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June 20, 2018

Those small, venomous clinging jellyfish have returned to the New Jersey coast

New map shows where the clingers are moving this summer

Odd News Jellyfish
Clinging jellyfish NJ DEP//Provided photo

Tiny and translucent clinging jellyfish with a potent poisonous venom have made an appearance on the New Jersey coast for the first time ever. Their sting can be excruciating. The DEP is studying them, hoping to map their occurrence and track their DNA to determine where they originated.

A stinging, venomous, small-as-a-dime, inconspicuous organism made a surprise visit to the coastline of the Jersey Shore in June 2016 and is reportedly here to stay.

This week, the New Jersey Department of Environmental Protection released an interactive map of jellyfish sightings so far this season that shows the organisms are slowly moving south.

If you remember, these are the same clingers who hospitalized a grown man for two days after he was stung in the Shrewsbury River near Monmouth Beach in 2016. Since then, wildlife officials have been conducting studies to better understand their distribution and breeding patterns.

NJDEP's map shows the little jellyfish expanding their territory down the coastline toward the Metedeconk River near Point Pleasant Beach. If you're headed to any of the Jersey Shore beaches anytime soon, don't worry. These jellyfish stick to the bay or surrounding estuaries where they can cling to vegetation.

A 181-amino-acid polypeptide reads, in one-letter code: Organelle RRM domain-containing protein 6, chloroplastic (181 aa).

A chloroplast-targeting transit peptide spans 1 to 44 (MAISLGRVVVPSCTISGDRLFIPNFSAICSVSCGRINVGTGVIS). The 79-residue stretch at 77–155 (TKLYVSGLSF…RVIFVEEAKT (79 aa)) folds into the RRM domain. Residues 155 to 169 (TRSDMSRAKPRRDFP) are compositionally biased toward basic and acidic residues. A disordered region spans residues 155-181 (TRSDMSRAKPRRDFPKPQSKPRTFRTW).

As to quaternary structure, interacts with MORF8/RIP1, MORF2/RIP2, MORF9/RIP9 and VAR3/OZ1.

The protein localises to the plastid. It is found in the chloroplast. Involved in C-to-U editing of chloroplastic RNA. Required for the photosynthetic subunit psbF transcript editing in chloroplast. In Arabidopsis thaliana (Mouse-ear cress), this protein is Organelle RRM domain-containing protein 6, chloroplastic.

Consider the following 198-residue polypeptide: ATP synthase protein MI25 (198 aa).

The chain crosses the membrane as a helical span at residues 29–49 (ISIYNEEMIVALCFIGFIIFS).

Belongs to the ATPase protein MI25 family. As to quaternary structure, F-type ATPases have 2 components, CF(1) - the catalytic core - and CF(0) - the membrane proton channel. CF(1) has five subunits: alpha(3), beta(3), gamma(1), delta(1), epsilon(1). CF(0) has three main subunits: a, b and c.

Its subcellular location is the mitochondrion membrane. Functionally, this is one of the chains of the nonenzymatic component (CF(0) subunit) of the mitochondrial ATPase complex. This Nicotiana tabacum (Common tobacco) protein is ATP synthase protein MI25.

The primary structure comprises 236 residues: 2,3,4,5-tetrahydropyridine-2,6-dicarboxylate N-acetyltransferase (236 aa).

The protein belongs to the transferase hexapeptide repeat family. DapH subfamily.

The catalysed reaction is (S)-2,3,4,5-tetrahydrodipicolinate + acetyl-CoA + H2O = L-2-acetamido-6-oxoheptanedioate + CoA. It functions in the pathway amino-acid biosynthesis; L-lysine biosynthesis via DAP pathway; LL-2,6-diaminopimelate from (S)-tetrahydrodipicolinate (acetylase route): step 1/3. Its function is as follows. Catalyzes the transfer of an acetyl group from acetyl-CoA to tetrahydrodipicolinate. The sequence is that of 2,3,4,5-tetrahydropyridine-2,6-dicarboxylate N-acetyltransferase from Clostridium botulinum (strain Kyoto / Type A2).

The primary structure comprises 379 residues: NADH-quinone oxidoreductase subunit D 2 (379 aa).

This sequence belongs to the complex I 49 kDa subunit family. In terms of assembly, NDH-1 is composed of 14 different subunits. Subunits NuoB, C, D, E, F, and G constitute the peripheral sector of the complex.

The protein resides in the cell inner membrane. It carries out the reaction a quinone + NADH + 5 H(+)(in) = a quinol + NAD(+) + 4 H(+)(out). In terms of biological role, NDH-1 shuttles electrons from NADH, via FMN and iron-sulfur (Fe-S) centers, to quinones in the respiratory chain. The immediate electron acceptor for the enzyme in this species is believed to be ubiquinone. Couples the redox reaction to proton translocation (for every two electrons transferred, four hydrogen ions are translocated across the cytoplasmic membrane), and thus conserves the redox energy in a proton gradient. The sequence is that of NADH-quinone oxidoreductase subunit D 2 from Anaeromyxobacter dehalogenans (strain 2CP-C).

But what's worrying about these organisms is that they're extremely hard to spot in the water — they're only about the size of a dime. Sometimes a red, orange or violet cross can be visible across their middle.

They have 90 venomous tentacles that reportedly feel like a hypodermic needle prick when they come in contact with a person's skin. The stings can cause severe pain and localized symptoms like muscle weakness and even most seriously kidney failure, according to the DEP.

In 2016, the risk was so severe that water sports events on the Shrewsbury, Navesink and Manasquan rivers had to be canceled.

These jellyfish are still mysteries to researchers, as it wasn't until two years ago that the organisms made their way onto the Jersey coast, and researchers aren't exactly sure why. 

Wildlife officials do know clinging jellyfish don't mass produce like some other kinds of jellyfish and often spike in population during unseasonably warm weather and water temperatures. Patterns show them popping up in late May to early July and in localized areas like the Shrewsbury and Metedeconk rivers. 

If you're stung by one of these jellyfish, here are instructions how to treat it from NJDEP:

  1. Apply white vinegar to the affected area to immobilize any remaining stinging cells.
  2. Rinse the area with saltwater and remove any remaining tentacle materials using gloves, a plastic card or a thick towel. 
  3. Cold packs or ice can then be applied to alleviate pain. A hot compress may also be effective.
  4. If symptoms persist or pain increases instead of subsiding, seek prompt medical attention.